IP address:

10.0.1.0
00001010 00000000 00000001 00000000

Subnet mask:

/24
255.255.255.0
11111111 11111111 11111111 00000000

When subdividing networks, each additional bit used for the subnet mask results in twice as many subnets, each half the size. A /24 (read: "slash twenty four") subnet can be subdivided by adding one bit to the subnet mask, making it a /25 subnet. When doing so, the 256 addresses in a single subnet become 128 addresses in two subnets. Subdividing a /25 into a /26 likewise doubles the number of subnets and halves the number of addresses in each subnet. The following table illustrates this subdivision process:

Illustration of network subdivision to create smaller subnets

The procedure for subdividing a network into subnets is as follows:

  1. Increase the number of subnet bits by 1.
  2. Each time you add 1 subnet bit, the resulting address space will have twice as many subnets with half as many addresses each.

Subnet Calculations

Subnet calculations are possible if we convert IP addresses from dotted decimal notation to binary numbers. Since an IP address consists of four octets ranging from 0 to 255, separated by a period, the same IP address can be represented by converting each octet into an 8-digit binary number and removing the periods between octets.

In this example, we convert the IP address 10.0.1.0/24 from dotted decimal notation to binary:

10.0.1.0
00001010 00000000 00000001 00000000

Next, we convert the subnet mask into binary by listing 24 ones followed by 8 zeroes:

/24
11111111 11111111 11111111 00000000

Now if we put the network address and subnet mask together, we can see that all the IP address bits that correspond to a one in the subnet mask are used to define the subnet. The remaining bits correspond to a specific IP address within the subnet:

00001010 00000000 00000001 00000000
11111111 11111111 11111111 00000000

This entire process is made easier by using an online subnet calculator, but let's take these calculations further. Enter a CIDR address or IP address below to find the details of the network.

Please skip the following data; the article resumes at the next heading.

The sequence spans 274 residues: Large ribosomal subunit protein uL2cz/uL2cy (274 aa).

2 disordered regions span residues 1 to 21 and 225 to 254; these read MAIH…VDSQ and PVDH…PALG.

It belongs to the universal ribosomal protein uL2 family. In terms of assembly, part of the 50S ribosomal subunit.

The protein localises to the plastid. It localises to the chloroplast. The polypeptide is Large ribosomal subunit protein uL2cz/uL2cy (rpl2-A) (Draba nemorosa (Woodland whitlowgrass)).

Online Subnet Calculator

Look up details of IPv4 subnets and CIDR blocks.

What is the Network Address for a Subnet?

To determine the network address (network prefix) for a subnet, perform a bitwise logical AND between an IP address in the subnet and the subnet mask, both represented in binary. Follow these steps to find network addresses:

  1. Convert the IP address to binary.
  2. Obtain the subnet mask for the network in binary representation.
  3. Perform a bitwise logical AND on the IP address and subnet mask.
  4. Convert the resulting address back to dotted decimal notation. This is the network address.

Example

Suppose we want to find the network address for 10.0.1.15 on a network using 24 bits for its subnet mask. The steps are shown below.

IP address:
10.0.1.15/24

1. Convert the IP address to binary:
00001010 00000000 00000001 00001111

2. Obtain the subnet mask in binary representation:
11111111 11111111 11111111 00000000

3. Perform a bitwise logical AND:
00001010 00000000 00000001 00001111
11111111 11111111 11111111 00000000
-----------------------------------
00001010 00000000 00000001 00000000

4. Convert to dotted decimal notation:
10.0.1.0

What is the Broadcast Address for a Subnet?

To determine the broadcast address for a subnet, convert an IP address in the subnet to binary and set all the bits in the host portion of the address to 1. Follow these steps to find broadcast addresses:

  1. Convert the IP address to binary.
  2. Obtain the subnet mask for the network in binary representation.
  3. Set all bits to 1 in the host portion of the IP address (where the corresponding subnet bit is a 0).
  4. Convert the resulting address back to dotted decimal notation. This is the broadcast address.

Example

Suppose we want to find the broadcast address for 10.0.1.15 on a network using 24 bits for its subnet mask. The steps are shown below.

IP address:
10.0.1.15/24

1. Convert the IP address to binary:
00001010 00000000 00000001 00001111

2. Obtain the subnet mask in binary representation:
11111111 11111111 11111111 00000000

3. Set all bits to 1 in the host portion of the IP address:
00001010 00000000 00000001 00001111
11111111 11111111 11111111 00000000
-----------------------------------
00001010 00000000 00000001 11111111

4. Convert to dotted decimal notation:
10.0.1.255